Blue sky, bright sun. They said the forecast was for 74°F on Wednesday and 76°F on Thursday, with next week into the upper 80s. But driving north on US-131 at 4:15pm, I passed a highway sign which pegged the temp at 84°F already. As it was, I picked up Mrs. Dr. Phil at the downtown GVSU campus and we wandered off to the new D&W Fresh Market grocery store which opened on Sunday, located on the NE of Knapp's Corner, across from the Celebration North Cinema and diagonally across from the big Meijer's which started this development on East Beltline.
Our goal was to eat dinner at their deli stuff, rather than the movie theatre, to check it out. We shared an adequate salad bar salad (no bleu cheese dressing, dammit), an okay slice of pepperoni pizza (really decent pepperonis), some couscous salads and a tray of sushi made in their sushi counter. Nice grocery store. Lots of really interesting items -- we'll see if they can maintain that level of interesting stock.
Then across the road...
Robin Hood [PG-13]
Celebration North Theatre #1, 6:45pm, 2×$9.50
First let me say that two of my All Time Favorite Movies are The Adventures of Robin Hood (1938) and The Lion in Winter (1968). Yes, I know all about the historical, costume and other technical errors of The Adventures of Robin Hood, but the Errol Flynn movie is just plain fun. And the witty dialogue of Katharine Hepburn, et al in The Lion in Winter is just plain gorgeous fun. Sure there are other relevant movies to this discussion, such as Robin Hood: Prince of Thieves (1991), with Morgan Freeman, Alan Rickman (boo! hiss!), Mary Elizabeth Mastrantonio and that guy who does great baseball movies but has such a horrible English accent. And even Robin and Marian (1976) which has Sean Connery AND Audrey Hepburn.
Let's put that aside for the moment. If 2010's Robin Hood was just an action film, with no historical or literary or cinematic connection to anything else, it would be a fun summer blockbuster film. Period.
Is it revisionist as part of the Robin Hood canon? Which Robin Hood movie isn't? But I like the take of this one. As a prequel of sorts to the story we think we know and love. Now I've read one of the earlier romance versions and while it was fun, things Did Not End Well with either Robin or Marian. So 20th and 21st century rewrites aren't going to have such a bummer ending. Period. There are twists and liberties taken with Robin, and while I'm sure some of it is eye-roll territory for some and totally obvious where it is going for most, it does give a balance to the flow of the whole movie.
I'm sure some of the criticism of Russell Crowe is that we've seen him do this character before. Indeed, by the time we get to the battle on the beach, there is a lot of General Maximus in Robin. And I was struck by the other side of Maximus, that of the Spanish estate farmer, during the sowing of the fields. Tough. We expect our heroic figures to be heroic, we expect our heroes to be conflicted -- Crowe delivers.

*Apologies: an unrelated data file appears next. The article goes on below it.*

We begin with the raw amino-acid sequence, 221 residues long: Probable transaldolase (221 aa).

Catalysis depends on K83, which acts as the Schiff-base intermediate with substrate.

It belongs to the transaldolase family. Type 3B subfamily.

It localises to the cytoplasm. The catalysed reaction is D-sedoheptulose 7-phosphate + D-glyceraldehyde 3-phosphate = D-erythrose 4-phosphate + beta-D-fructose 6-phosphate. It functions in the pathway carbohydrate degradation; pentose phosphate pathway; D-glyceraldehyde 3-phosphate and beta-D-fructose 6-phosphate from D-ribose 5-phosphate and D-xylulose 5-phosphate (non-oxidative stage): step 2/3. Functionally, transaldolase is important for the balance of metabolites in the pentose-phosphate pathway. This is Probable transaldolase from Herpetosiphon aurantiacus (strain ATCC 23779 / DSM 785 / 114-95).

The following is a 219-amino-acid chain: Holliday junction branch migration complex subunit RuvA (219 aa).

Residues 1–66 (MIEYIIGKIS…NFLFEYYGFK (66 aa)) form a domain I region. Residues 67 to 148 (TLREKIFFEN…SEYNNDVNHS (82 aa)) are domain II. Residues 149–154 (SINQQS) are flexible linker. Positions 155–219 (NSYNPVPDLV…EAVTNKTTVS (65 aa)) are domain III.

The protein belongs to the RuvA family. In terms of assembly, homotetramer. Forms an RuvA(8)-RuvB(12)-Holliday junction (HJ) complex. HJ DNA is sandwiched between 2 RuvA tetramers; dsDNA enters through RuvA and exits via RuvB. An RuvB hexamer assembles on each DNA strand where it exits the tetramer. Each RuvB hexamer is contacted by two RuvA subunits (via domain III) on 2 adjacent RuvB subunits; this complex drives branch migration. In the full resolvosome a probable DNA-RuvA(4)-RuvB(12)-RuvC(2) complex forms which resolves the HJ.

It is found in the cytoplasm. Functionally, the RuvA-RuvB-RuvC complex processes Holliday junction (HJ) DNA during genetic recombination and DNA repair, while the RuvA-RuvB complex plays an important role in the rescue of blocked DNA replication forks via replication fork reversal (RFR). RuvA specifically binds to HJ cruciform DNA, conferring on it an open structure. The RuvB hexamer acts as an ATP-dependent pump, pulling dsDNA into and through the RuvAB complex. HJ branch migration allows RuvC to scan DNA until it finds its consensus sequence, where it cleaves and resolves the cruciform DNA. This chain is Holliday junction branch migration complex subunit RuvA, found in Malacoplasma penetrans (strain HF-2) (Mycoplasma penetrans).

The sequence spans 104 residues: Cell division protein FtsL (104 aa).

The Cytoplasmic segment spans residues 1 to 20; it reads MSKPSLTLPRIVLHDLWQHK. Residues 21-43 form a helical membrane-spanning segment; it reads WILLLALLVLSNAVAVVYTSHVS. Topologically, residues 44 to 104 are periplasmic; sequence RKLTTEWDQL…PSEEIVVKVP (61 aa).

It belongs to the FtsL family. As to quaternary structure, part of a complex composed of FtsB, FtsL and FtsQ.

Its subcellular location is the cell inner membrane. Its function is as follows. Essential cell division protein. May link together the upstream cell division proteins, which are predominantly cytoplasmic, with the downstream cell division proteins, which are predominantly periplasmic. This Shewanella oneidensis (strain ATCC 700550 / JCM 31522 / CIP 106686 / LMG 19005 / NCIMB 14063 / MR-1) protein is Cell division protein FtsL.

And what can I say about Cate Blanchett? Yet another of the Great Kates of Acting (Hepburn, Winslet, Blanchett). And isn't that a grizzled, older, wiser William Hurt? Why yes. And Max von Sydow -- sigh. What a marvelous performance. And wait, isn't that one guy from ER? Why yes. A couple of years ago I was amazed to discover that Scott Grimes could really sing. Short, red-haired and a singer -- you've got a fine Will Scarlett there. And not the scarlet fop of The Adventures of Robin Hood.
All in all, this is a fine cast at the top of their game.
Battle and action scenes? You'd think after three LOTR movies and Braveheart we'd seen it all, but the opening set piece battle against the French castle was fascinating. I particularly liked the sense of competition between the archers and the other soldiers. This Richard the Lionhearted is a weary king coming back from the Crusades, flaws and all. Prince John is complex and hatable, but he does have a point. Ah, Magna Carta... you did not get easily signed by the King of England, did you? And whether historically accurate or not, I was glad to see Eleanor of Aquitaine -- bringing closed the cycle which begins with The Lion in Winter.
I know little about early 13th century French naval vessels to know if they really did have wooden rowboat LSTs. (grin) But the English bowman would've been as murderous as the German machine gunners on the beaches of Normandy. Add in Saving Private Ryan to the filmography to cite here. And thankfully, we only get to see the Flying Arrow P.O.V. once in the movie and to a good end, even though you knew it was coming. Come on, this is an epic that we're familiar with -- the good guys have to win something.
At any rate, we had a helluva good time. And precisely because this wasn't the Robin Hood story we were familiar with, it kept us involved. The movie was 140 minutes, not some pale 88 minute extended trailer. It looked good, it sounded good. I'll probably add this to my pile of movie soundtracks, though I was actually humming the themes from Braveheart after we left, because I know them better. (grin)
Trailers: Bunches. Most for things we are Not Likely To See. Yet another reason I generally don't give bad movie reviews. (evil grin)